When Canada announces its Immigration Levels Plan 2022-2024 in February, it will provide a major update.
The announcement will include Canada’s immigration targets for this year and the next two years, as well as the number of new immigrants the country hopes to welcome through its various economic, family, and humanitarian programs. It will be the first such announcement since Canada announced welcoming over 400,000 new immigrants per year in the future.
IRPA requires the federal government to make this announcement by November 1st of each year when Parliament is in session. If Parliament is not in session, the announcement must be made within 30 sitting days of the next session.
The announcement is typically made by November 1st of each year. However, it did not occur in 2021 because the Canadian government dissolved Parliament due to the September election. On November 22nd, a new session of Parliament convened in the aftermath of the election.
Parliament met for 19 days before adjourning for the holidays. It will reconvene on January 31st. Immigration minister Sean Fraser must announce the new levels plan by Monday, February 14th, at the latest.
Also, the Canadian government will almost certainly table a second levels plan this year by November 1st. The regularly scheduled announcement, the Immigration Levels Plan 2023-2025, will take place as planned. That is unless the Canadian government decides to hold an election for the second year in a row. But, this is highly unlikely.
Immigration, Refugees, and Citizenship Canada (IRCC) expect to welcome 411,000 new permanent residents to Canada this year, according to the current Immigration Levels Plan 2021-2023. IRCC met its goal of landing 401,000 immigrants in 2021, the highest level in Canadian history. Last year, IRCC set the goal of transitioning temporary residents currently living in Canada to permanent residence.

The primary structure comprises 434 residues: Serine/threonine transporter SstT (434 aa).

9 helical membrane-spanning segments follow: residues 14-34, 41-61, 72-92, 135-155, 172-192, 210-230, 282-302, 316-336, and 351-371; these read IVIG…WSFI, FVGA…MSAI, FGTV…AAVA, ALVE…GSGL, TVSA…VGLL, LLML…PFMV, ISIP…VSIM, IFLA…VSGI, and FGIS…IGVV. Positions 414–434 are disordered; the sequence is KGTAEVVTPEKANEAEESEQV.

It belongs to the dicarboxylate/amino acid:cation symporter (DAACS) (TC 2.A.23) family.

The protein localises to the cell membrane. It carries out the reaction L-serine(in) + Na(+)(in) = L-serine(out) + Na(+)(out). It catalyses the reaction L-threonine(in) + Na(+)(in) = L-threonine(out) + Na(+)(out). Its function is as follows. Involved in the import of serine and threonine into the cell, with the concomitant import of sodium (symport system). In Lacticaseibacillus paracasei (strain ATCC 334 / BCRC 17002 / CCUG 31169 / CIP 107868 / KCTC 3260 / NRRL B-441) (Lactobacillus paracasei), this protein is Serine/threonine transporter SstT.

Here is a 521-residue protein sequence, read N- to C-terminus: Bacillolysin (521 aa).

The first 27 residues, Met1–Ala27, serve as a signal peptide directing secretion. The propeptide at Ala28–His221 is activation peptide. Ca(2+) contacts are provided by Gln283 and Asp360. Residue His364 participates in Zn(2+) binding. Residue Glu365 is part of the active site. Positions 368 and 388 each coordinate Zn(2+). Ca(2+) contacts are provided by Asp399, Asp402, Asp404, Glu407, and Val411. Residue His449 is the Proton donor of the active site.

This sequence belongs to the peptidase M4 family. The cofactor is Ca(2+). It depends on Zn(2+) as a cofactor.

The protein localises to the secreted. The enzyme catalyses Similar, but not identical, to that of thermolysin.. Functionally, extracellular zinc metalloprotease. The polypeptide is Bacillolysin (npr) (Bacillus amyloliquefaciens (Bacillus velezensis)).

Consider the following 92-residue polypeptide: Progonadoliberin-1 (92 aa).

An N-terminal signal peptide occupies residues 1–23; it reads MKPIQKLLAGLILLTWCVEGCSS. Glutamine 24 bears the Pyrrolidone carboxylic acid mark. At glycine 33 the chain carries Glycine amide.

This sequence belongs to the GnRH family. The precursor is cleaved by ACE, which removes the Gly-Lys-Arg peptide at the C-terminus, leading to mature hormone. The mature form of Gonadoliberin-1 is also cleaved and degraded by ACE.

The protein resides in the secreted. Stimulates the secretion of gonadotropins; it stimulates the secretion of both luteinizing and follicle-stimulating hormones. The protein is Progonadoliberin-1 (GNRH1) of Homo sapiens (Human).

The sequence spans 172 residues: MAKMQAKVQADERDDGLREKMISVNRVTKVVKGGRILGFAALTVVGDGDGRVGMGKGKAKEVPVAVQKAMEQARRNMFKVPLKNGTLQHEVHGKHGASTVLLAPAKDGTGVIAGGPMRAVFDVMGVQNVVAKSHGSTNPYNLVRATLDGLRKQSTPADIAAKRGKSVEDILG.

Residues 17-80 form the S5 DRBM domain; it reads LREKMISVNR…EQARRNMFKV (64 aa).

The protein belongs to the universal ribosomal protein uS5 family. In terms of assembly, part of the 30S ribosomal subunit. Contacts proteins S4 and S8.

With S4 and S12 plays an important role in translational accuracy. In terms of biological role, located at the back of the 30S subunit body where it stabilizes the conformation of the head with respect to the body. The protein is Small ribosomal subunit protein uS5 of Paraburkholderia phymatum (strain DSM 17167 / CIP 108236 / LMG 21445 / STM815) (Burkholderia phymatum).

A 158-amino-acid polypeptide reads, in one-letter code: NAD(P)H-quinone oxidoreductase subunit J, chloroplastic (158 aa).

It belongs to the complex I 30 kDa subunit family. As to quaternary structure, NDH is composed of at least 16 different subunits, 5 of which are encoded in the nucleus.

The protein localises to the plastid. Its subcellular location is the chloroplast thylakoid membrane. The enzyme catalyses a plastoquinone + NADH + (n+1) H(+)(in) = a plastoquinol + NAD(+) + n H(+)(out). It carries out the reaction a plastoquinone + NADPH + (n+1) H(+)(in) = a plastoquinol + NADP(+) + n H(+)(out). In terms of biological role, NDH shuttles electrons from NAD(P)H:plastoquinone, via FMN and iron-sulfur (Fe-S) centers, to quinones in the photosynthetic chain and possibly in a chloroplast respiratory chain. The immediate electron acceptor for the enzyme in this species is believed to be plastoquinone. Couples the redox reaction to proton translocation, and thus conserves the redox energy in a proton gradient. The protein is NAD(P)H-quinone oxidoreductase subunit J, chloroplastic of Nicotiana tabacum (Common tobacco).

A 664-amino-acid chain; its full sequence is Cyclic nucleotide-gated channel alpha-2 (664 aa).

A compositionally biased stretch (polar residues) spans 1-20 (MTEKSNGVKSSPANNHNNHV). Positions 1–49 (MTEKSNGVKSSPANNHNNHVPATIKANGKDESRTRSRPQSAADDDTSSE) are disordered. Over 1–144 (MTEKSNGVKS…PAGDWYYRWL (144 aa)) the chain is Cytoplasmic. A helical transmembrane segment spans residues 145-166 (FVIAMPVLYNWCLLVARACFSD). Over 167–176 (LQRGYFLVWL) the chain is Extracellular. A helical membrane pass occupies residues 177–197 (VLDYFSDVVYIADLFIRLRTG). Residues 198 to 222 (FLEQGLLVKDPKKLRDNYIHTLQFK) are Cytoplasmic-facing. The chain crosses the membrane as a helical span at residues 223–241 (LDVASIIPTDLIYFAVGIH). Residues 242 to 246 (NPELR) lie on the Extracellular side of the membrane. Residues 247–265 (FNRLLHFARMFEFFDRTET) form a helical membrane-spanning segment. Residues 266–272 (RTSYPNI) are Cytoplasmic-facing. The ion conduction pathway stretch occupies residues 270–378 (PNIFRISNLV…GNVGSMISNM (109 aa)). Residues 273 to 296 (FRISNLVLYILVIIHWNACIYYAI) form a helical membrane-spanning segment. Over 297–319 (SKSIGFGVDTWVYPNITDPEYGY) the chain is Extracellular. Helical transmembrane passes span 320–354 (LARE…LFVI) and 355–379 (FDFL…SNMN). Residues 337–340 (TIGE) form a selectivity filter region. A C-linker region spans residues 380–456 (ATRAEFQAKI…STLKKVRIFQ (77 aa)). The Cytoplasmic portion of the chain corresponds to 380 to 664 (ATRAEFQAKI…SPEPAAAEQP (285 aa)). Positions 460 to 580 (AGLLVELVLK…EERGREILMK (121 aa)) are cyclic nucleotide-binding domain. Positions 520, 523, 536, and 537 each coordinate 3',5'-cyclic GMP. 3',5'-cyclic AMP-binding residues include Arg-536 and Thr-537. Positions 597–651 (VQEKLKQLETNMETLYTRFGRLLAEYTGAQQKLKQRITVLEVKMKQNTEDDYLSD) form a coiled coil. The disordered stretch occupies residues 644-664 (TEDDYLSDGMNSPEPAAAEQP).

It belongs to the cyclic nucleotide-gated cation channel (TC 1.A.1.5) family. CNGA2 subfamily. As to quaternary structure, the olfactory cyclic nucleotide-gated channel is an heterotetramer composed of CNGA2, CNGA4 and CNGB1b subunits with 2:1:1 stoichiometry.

The current plan calls for 241,500 economic class immigrants to enter Canada this year. Programs will be: Express Entry, the Provincial Nominee Program, and Quebec’s programs, among others. This represents 59% of Canada’s immigration target.
Through the Spouses, Partners, and Children Program and the Parents and Grandparents Program, IRCC hopes to welcome 103,500 family class immigrants. This represents 26% of the IRCC’s immigration target.
The remaining 66,000 newcomers, or 15% of the total, will be welcomed to Canada on humanitarian and compassionate grounds.
These proportions have remained stable since the mid-1990s. Then, the Canadian government decided to prioritize economic class arrivals. The scope is to help alleviate the economic and fiscal challenges posed by Canada’s aging population and low birth rate. This year’s plans are likely to follow these proportions closely.